A cluster of ceramic birds sits in the centre of the room. Intricate blue patterns fleck their white surfaces. The birds are both original and found pieces, belonging to Soheila Esfahani’s piece named “The Immigrants: Mississauga” (2016) at the Art Gallery of Mississauga. Esfahani is one of three artists currently displaying their collections at the AGM.
Pattern Migration is an exhibition that combines the old with the new. Sanaz Mazinani, Diyan Achjadi, and Soheila Esfahani find inspiration in ancient ceramics, particularly the markings and ornamental designs found on their surfaces. Using these patterns as a starting point, Mazinani, Achjadi, and Esfahani create digital prints, photography, and installations that reflect the history of a given culture. The purpose of each artist’s collection is to convey themes of migration, cultural appropriation, cross-cultural exchange, hybridization, and colonialism.
Esfahani’s birds act as a representation of migration. They’re decorated with a diverse blend of patterns; some containing images of Islamic art, while others contain images found in Mississauga. This installation is a beautiful example of movement and immigration. It blends aspects of two different settings, the Middle East and Mississauga, across time. The notion of both old and new ceramic birds signifies the history behind cultural migration.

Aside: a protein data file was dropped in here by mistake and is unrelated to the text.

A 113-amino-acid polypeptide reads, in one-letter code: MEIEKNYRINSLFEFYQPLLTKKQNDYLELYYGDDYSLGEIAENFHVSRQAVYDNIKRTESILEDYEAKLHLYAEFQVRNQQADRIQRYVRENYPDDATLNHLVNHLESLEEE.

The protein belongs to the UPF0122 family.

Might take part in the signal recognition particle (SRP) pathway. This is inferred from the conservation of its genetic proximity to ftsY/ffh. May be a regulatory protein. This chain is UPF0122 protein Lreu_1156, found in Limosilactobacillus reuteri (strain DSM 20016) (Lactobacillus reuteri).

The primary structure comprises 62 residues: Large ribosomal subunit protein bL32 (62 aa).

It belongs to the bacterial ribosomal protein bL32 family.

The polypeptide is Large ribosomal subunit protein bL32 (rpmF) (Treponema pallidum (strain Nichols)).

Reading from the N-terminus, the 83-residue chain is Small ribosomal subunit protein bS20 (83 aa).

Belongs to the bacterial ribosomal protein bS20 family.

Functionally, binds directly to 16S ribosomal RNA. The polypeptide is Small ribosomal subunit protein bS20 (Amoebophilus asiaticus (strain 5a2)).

As I stepped around the circle of birds, I couldn’t help but appreciate their beauty and admire the context in which they exist. Their sporadic placement across the floor forces viewers to stop and admire them. Despite their fragility, these ceramic birds symbolize a weighty subject.
Lining the walls of the main gallery are Mazinani’s kaleidoscopic prints belonging to her Persian Architecture series. Inspired by her native Iran, Mazinani explores topics of cross-cultural exchange and diasporas. Her prints are surrealist interpretations of patterns found in Persian culture. They display a fusion of muted tones, pulsing in an outward—or inward, take your pick —motion, like looking through a kaleidoscope.
Mazinani’s “Golestan Palace Tiles” (2016) reflect images found in the Golestan Palace. Located in Iran’s capital, Tehran, the Golestan Palace contains bright, ornamental designs that radiate throughout its domed ceilings and sumptuous rooms. Mazinani’s print gracefully encapsulates the artistic flair of the Golestan Palace. I could watch her prints for hours, following one strain of colour to the next, and I would never tire of her imagery.
On the wall opposite Mazinani’s “Golestan Palace Tiles” is Diyan Achjadi’s “Falling” (2015) and “Java Toile” (2015). Several copies of these prints hang side by side, one after the other, along the wall. The two prints resemble one another in design; they both contain ivory backgrounds with minimalistic images spotted across their surfaces. With these pieces, Achjadi works with Chinoiserie imagery and Javanese batik patterns.
The satellite exhibition of Pattern Migration was on display until September 11. The satellite exhibition at Square One will be on display until the extended date of October 24.
This article has been corrected from the print edition. The date for the end of the exhibition was incorrect. A notice will be printed in the September 19, 2016 issue.